As a long time arts educator and the founder of Atelier 6000, I have embraced over several decades of MARK MAKING as a language, and an expression of selective seeing. Making marks is always the same, but different for each individual. By sharing my mark making I am what I am- a teacher, a designer, an artist who imposes images of invention and reflection of real and unreal imaginative landscape and environmental structure as my individualist style of mark making.
Having grown up in the “northern Midwest), I witnessed the challenges of change to familiar landscape through natural disasters and climate challenges. The openness of space was ingrained in my experience: a forever present horizon line, the changing of seasons, seasonal incidents ie: tornadoes, floods, blizzards all challenging encounters.
From all these early remembrances I became a visionary recorder of facts. Images of landscape and waterscapes often have imposed intention and meaning through my mark making. Cycles in nature, inside and outside views of objects, an investigation of micro and macro scale and volume in space began to clarify and give reason to my marks and compositions. The large format drawings paintings and prints were all rendered from the same information and for the most part represented abstraction of real places. Most of these mappings I referred to as “pieces of land” or “trapped environments”. Therefore my work has become obsessed with humankind’s paradoxical nature-that as we race toward an unknown future, a part of us yearns for the familiar past.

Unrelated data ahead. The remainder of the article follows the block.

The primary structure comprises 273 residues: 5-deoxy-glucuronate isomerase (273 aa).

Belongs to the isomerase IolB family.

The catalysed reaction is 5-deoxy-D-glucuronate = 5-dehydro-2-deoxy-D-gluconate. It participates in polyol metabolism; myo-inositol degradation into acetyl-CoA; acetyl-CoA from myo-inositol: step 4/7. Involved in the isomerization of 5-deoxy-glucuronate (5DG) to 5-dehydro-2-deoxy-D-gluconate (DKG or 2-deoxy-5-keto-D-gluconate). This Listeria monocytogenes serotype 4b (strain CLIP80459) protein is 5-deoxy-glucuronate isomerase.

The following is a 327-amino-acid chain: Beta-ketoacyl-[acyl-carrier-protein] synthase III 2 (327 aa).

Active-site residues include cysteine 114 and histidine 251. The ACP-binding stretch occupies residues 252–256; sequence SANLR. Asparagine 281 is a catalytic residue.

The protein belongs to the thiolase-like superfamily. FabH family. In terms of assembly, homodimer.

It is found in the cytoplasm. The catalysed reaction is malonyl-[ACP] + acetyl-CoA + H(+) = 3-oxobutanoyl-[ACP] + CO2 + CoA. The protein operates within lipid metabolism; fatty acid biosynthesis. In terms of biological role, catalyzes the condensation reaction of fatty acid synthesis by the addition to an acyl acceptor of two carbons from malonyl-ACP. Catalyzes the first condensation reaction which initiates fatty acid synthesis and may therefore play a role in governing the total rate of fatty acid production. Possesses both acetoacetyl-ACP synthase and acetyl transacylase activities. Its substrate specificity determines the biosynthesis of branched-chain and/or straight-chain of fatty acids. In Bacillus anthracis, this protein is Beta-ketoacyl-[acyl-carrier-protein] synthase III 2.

Most recently my language of marks has represented an added coding mechanism in the recording of this examined landscape and space. The marks illustrate an investigation of both natural and scientific information. In collaboration with earth scientists (geologists and hydrologists) I have become obsessed with the structure of various land mass, the identification of water shed regions, glacier kettle lakes, and the saturated zone of the water table.
Metaphorically in my visual mark making I imagine change and record “table settings” in the landscape. I continue to detail above and below ground imagery; the movement of water, rambling river- beds and the flat vast lake fields of my past. Climate controls the water table and as we are experiencing the melt of the glaciers and envisioning the loss of ocean shore-lines the conversation continues and the question still remains “what about the water table?”
Patricia Clark : Bend, Oregon